• Ask yourself if the ministry would succeed without you, and why or why not. A good ministry will carry on without you because it is God-centric not you-centric.
  • Do you find yourself calling it “your ministry?” Maybe practice calling it God’s ministry and yourself the servant.
  • Take regular breaks from your ministry. Our staff team takes a monthly recharge day. It is a paid work day where we do not come into the office but instead make sure our spiritual walks are where they should be. It looks different for each person. For some it includes reading their favorite Christian books, others take prayer walks or some take time away to pray, and others just get the rest they need to recharge.
  • Be willing to accept change and critiques. One of the hardest things to do is change, but we must be willing to because God calls for us to be vulnerable and eager to hear the Father’s direction.
  • Talk to and listen to your spouse and children. Ask them for their honest input. Have you changed since being in ministry? Do you find joy in what you do? Do you spend enough time with them? Are they resentful of the ministry you serve?

These are just some ways we can safeguard the ministries we serve, but what about our senior pastors? These men have such a weight on their shoulders that can be understood by only those who have held these roles. I stepped into such a role at 23 and held it for roughly two years, and it almost made me walk away from ministry. To those men who serve faithfully in this position day in and day out for years on end: THANK YOU! The stress these men face is huge and daunting; we must fight for and with them as they face daily attacks from the evil one. So what can we do for them? Here are a few ways to love and support your pastor:

  • Send them a note of encouragement and thank them for what they do.
  • Take them and their family a meal or dessert and thank them for their sacrifice and love for you and others.
  • Stop into the senior pastor’s office to talk. Ask how they are doing, how you can pray for them, or ways that you can help outside of the ministry you serve.
  • Ask your senior pastor to go on a prayer walk in the community and pause to pray for them specifically.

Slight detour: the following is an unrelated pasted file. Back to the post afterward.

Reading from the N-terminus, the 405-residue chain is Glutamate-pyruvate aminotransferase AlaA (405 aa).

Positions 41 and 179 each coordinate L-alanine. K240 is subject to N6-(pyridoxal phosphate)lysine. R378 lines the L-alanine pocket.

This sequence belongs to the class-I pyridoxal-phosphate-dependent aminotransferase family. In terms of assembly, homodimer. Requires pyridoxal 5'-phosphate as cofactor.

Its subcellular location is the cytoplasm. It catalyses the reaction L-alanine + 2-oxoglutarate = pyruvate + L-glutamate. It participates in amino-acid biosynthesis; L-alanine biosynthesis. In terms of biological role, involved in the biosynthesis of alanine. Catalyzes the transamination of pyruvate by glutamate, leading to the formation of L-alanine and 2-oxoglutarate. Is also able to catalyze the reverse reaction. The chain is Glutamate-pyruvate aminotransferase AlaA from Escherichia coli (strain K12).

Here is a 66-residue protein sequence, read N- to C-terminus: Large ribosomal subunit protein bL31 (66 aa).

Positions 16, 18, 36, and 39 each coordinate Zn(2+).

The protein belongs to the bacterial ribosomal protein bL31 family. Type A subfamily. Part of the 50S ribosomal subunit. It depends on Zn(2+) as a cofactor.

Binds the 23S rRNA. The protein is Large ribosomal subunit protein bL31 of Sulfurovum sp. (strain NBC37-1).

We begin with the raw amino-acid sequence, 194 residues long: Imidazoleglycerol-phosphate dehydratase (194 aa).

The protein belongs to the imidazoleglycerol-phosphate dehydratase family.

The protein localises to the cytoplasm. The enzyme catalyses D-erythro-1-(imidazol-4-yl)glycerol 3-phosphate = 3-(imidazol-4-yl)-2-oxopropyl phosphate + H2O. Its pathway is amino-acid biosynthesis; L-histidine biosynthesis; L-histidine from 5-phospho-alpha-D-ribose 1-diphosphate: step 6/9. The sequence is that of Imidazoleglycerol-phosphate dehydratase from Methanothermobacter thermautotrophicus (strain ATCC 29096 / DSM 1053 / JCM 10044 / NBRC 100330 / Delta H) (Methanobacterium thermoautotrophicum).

• Regularly engage with your senior pastor. So often it is easy to revert to our silos and rarely interact with other ministers, but we must engage! Have lunch together, take breaks together, have dinner at your homes, go on double dates.
  • Ask your senior pastor to be your accountability partner. Go beyond Covenant Eyes, and actually sit down and share life together. Encourage one another and pray together.
  • Pray for them daily. These men of God need our love and support, but also heavenly support.

To say that we are above failure is foolish and asinine. That is a lie of Satan and must be met with the truth of the Gospel. We are all fallen but we are redeemed in Christ and it is only through His power that we can accomplish anything. We must stand firm and not lambaste or lament these men who have fallen but pray for restoration, reconciliation, and protection for our ministries and those who lead them. Let us rise up in prayer and humility to serve the bride of Christ and honor the Great Shepherd who allows us to tend His flock.

Nick Mance is a youth pastor in Iowa and is married to his wife Elise. Nick has served in a variety of ministry capacities for over ten years and is a writer, blogger, speaker, and communicator specializing in student and family ministry. You can find him on Twitter @nick_mance & his personal blog at nickmance.blogspot.com.

Jacob Eckeberger

Disclaimer: The views and opinions expressed in the YS Blog are those of the authors and do not necessarily reflect the opinion or position of YS.